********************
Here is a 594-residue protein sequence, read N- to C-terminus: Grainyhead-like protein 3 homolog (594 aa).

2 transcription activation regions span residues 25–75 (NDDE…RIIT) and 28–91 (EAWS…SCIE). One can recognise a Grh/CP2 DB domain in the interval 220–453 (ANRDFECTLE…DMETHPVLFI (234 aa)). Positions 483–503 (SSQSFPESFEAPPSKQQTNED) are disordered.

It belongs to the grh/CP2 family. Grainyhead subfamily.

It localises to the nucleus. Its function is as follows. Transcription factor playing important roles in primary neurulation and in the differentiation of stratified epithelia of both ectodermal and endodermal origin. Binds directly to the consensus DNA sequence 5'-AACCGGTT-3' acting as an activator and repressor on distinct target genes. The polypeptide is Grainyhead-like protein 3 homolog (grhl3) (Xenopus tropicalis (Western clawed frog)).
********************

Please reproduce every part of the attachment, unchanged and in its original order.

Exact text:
Here is a 594-residue protein sequence, read N- to C-terminus: Grainyhead-like protein 3 homolog (594 aa).

2 transcription activation regions span residues 25–75 (NDDE…RIIT) and 28–91 (EAWS…SCIE). One can recognise a Grh/CP2 DB domain in the interval 220–453 (ANRDFECTLE…DMETHPVLFI (234 aa)). Positions 483–503 (SSQSFPESFEAPPSKQQTNED) are disordered.

It belongs to the grh/CP2 family. Grainyhead subfamily.

It localises to the nucleus. Its function is as follows. Transcription factor playing important roles in primary neurulation and in the differentiation of stratified epithelia of both ectodermal and endodermal origin. Binds directly to the consensus DNA sequence 5'-AACCGGTT-3' acting as an activator and repressor on distinct target genes. The polypeptide is Grainyhead-like protein 3 homolog (grhl3) (Xenopus tropicalis (Western clawed frog)).